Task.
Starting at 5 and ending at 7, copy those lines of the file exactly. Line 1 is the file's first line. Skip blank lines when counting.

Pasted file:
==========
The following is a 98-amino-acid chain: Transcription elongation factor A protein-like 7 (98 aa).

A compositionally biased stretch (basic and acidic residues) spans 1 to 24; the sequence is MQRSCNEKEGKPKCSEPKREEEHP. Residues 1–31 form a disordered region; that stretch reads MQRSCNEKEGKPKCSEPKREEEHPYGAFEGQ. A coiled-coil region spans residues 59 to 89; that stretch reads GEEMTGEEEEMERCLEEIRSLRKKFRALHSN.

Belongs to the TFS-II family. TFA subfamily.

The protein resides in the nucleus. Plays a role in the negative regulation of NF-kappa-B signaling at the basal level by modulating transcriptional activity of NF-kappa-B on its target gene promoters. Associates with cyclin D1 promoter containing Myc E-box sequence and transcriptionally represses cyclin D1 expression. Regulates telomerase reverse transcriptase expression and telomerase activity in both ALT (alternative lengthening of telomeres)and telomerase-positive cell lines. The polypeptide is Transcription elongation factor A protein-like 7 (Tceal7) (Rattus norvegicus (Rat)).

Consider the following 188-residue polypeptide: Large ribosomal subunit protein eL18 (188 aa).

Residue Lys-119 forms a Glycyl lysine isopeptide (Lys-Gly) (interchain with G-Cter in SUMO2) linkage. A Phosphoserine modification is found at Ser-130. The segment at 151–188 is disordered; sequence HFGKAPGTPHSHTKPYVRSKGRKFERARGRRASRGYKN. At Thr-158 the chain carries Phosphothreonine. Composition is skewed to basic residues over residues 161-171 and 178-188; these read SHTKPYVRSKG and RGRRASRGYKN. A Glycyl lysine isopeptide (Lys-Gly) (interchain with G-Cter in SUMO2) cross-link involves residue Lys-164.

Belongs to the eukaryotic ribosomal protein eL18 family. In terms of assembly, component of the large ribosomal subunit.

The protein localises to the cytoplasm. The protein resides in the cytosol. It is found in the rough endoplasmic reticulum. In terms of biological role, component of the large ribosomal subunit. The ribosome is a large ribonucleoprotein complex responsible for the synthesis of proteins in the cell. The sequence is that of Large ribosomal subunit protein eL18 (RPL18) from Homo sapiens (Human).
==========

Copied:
Consider the following 188-residue polypeptide: Large ribosomal subunit protein eL18 (188 aa).

Residue Lys-119 forms a Glycyl lysine isopeptide (Lys-Gly) (interchain with G-Cter in SUMO2) linkage. A Phosphoserine modification is found at Ser-130. The segment at 151–188 is disordered; sequence HFGKAPGTPHSHTKPYVRSKGRKFERARGRRASRGYKN. At Thr-158 the chain carries Phosphothreonine. Composition is skewed to basic residues over residues 161-171 and 178-188; these read SHTKPYVRSKG and RGRRASRGYKN. A Glycyl lysine isopeptide (Lys-Gly) (interchain with G-Cter in SUMO2) cross-link involves residue Lys-164.

Belongs to the eukaryotic ribosomal protein eL18 family. In terms of assembly, component of the large ribosomal subunit.